January 21, 2006
Cornell chooses seasoned educational leader David J. Skorton as its next president
Board of Trustees approves appointment of University of Iowa president and physician today
ITHACA, N.Y. — Dr. David J. Skorton, president of the University of Iowa, was appointed Cornell University’s 12th president by the Cornell Board of Trustees at a special on-campus meeting Saturday, Jan. 21.
A cardiologist, national leader in research ethics and musician, Skorton, 56, will assume the presidency on July 1, 2006. He will hold faculty appointments in Internal Medicine and Pediatrics at Weill-Cornell Medical College (WCMC) in New York City, and in Biomedical Engineering, at the College of Engineering on the Ithaca campus. Hunter R. Rawlings will continue to serve as Cornell’s interim president until Skorton takes office.
“We’re very pleased and excited that we have a dynamic new president with proven leadership, diverse interests and a strong background and passion not only for the sciences but the arts and humanities as well,” said Diana Daniels, Cornell trustee and chair of the search committee. “David is a true renaissance man; an executive and academician who still finds time to practice medicine and share his love for music with the public. Energetic and engaging, he is ideally suited to marshal the talent and resources of the entire university to maximize its potential as a world leader in research and education.”
“An eminent physician, scholar and accomplished leader, Dr. Skorton has established an impressive record of leadership at the University of Iowa,” Board of Trustees Chair Peter C. Meinig observed. “He has demonstrated a deep commitment to excellence in interdisciplinary higher education and a thoughtful appreciation for the role a publicly-supported institution plays in society. We are delighted that he will be bringing his wide range of talents and warm personality to Cornell.”
Commenting about his appointment, Dr. Skorton said, “I am honored and humbled to assume the presidency of this great institution, which truly is one of the best universities in the world. Cornell University is justly known for its excellence in research, scholarly and creative activity; for the breadth and depth of quality among its many disciplines; for its commitment to undergraduate education; and for its health care, which also ranks among the world’s best.
“These are qualities that I have also admired in the University of Iowa. Because of its land grant mission, Cornell, like Iowa, is devoted to public service that brings it close to the people of the state. It’s a tremendous opportunity and challenge to be asked to sustain and extend Cornell’s enviable traditions and achievements,” Dr. Skorton said.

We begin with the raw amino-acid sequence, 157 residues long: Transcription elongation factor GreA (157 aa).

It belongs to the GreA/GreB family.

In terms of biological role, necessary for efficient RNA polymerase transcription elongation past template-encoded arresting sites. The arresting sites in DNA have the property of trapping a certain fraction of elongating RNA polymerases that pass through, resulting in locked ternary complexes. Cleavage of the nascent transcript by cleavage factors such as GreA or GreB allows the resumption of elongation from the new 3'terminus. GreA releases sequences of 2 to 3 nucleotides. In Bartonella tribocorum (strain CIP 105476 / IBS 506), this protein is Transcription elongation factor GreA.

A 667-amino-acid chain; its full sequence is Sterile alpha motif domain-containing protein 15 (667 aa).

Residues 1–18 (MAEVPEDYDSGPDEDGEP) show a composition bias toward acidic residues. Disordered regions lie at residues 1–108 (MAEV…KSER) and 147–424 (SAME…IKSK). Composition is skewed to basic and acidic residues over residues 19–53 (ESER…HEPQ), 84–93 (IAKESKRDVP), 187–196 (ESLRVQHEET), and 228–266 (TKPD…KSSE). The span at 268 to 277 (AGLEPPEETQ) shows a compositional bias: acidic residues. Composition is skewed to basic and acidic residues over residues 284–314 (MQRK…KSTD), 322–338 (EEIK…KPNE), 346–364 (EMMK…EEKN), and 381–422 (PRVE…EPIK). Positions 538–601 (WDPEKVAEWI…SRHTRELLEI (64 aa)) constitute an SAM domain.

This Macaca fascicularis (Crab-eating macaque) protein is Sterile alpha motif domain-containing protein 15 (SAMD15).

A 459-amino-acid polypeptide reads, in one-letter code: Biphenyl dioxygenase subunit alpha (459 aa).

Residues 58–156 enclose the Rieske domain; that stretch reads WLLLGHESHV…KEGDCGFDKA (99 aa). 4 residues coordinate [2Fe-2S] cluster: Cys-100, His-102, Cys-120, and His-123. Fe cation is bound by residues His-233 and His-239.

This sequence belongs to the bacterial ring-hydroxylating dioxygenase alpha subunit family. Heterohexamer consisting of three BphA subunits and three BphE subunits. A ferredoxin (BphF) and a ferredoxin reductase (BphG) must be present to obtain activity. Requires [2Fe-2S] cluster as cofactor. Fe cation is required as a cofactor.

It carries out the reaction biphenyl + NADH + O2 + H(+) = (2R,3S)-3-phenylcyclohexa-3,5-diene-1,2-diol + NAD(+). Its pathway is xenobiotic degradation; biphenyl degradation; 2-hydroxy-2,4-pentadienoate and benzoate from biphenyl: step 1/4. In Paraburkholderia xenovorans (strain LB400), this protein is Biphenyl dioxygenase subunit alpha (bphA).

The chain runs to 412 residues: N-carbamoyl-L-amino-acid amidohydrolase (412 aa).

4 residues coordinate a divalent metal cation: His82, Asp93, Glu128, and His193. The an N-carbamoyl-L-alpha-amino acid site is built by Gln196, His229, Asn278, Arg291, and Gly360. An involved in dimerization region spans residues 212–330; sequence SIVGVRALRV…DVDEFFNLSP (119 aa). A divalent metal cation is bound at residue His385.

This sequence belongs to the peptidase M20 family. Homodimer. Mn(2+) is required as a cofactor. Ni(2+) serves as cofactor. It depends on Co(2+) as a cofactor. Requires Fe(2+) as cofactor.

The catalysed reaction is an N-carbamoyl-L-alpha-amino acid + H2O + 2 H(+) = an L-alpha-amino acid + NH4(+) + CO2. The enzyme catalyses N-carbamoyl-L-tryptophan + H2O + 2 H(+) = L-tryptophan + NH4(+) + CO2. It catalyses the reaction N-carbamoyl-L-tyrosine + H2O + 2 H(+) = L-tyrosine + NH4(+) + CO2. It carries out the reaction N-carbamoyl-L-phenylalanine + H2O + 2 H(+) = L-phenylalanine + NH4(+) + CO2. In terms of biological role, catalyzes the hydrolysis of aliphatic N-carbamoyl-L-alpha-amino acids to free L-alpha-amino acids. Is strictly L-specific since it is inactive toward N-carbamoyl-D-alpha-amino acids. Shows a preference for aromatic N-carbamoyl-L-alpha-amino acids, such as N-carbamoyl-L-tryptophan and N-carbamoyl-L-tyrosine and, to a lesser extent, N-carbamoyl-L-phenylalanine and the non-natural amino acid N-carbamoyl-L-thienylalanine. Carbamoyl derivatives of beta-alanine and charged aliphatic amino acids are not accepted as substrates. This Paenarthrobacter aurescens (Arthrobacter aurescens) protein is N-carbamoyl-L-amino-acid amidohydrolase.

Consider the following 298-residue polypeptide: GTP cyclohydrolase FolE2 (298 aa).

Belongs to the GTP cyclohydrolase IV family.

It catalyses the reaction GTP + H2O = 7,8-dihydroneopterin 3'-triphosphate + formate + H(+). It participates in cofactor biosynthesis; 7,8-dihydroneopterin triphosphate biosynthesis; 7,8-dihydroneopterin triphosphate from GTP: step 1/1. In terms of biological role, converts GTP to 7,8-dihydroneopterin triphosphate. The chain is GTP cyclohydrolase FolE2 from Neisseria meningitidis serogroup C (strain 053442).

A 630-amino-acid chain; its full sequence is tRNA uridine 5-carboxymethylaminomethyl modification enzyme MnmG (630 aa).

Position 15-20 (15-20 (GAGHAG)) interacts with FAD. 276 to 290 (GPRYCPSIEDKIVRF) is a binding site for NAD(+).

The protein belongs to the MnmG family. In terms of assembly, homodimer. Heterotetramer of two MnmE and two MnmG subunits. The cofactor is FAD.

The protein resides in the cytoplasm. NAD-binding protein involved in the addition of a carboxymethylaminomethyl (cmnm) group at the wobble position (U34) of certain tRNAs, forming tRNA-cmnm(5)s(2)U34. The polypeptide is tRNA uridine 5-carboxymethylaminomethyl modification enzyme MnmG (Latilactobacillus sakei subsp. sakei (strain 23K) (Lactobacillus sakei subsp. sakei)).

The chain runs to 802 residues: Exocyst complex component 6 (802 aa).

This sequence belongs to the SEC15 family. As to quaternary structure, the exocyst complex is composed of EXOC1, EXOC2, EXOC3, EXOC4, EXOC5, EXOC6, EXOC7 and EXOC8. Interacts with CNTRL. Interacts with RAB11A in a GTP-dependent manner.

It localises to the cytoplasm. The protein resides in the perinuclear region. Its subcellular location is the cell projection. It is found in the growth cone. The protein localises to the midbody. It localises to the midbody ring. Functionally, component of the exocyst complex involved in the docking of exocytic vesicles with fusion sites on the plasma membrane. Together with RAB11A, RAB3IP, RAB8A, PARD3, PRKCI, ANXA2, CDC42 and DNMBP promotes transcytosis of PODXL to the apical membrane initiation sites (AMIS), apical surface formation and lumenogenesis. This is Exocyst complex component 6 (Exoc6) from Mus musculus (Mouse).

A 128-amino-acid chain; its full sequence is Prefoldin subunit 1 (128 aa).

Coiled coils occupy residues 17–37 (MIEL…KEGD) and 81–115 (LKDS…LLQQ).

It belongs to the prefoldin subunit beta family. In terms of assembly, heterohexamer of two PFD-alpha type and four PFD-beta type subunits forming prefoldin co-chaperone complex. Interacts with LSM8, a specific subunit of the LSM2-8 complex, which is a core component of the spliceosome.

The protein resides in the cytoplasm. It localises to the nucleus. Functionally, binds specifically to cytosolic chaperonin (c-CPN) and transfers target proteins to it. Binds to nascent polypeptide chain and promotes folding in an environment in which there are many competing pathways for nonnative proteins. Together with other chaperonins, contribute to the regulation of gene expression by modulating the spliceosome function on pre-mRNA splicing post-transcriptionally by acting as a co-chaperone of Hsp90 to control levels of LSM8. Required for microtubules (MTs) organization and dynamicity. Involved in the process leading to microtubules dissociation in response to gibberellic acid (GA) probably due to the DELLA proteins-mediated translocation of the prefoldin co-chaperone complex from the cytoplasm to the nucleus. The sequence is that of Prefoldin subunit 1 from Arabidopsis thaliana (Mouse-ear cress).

“I have a very high regard for him as a person, as a professor and as a university president,” Hunter R. Rawlings, Cornell’s 10th president, commented, “He’s a first-rate intellect with a great intellectual curiosity and a wonderful sense of humor. As president of the University of Iowa, I appointed David to the position of Vice President for Research in 1992. And so, I am extremely pleased to have him join us here at Cornell.
“He’s had appointments in both medicine and engineering in Iowa, so he is ideally suited to help oversee initiatives that bring together life sciences both at Ithaca and the Weill medical college,” Rawlings added.
“Cornell is fortunate to have found a president with David Skorton’s intellectual breadth, talents, and academic values,” said Cornell Provost Biddy Martin. “His medical and scientific expertise combined with his devotion to the arts and humanities and with his appreciation of the land grant mission make him a wonderful choice to lead Cornell. He will bring valuable experience, energy, and creativity to the position. I look forward to working with him and I am excited about what the university can achieve under his leadership. We are also very lucky to have Dr. Robin Davisson, an outstanding researcher and mentor, who is Dr. Skorton’s wife, join our faculty.”
“I’m very excited by the selection of David Skorton to Cornell University,” added Antonio M. Gotto, Jr., the Stephen and Suzanne Weiss Dean and professor of medicine at the Cornell Weill Medical College. “I’ve known him for more than 20 years because of his work in the medical field and particularly in the field of cardiology. I have great respect for him and I think he’ll be a superb president.”
Cornell President Emeritus Frank H. T. Rhodes noted, “His many interests will be a uniting force for the university, combining the life sciences and medicine, the Manhattan campus with the Ithaca campus – and the Doha campus for that matter.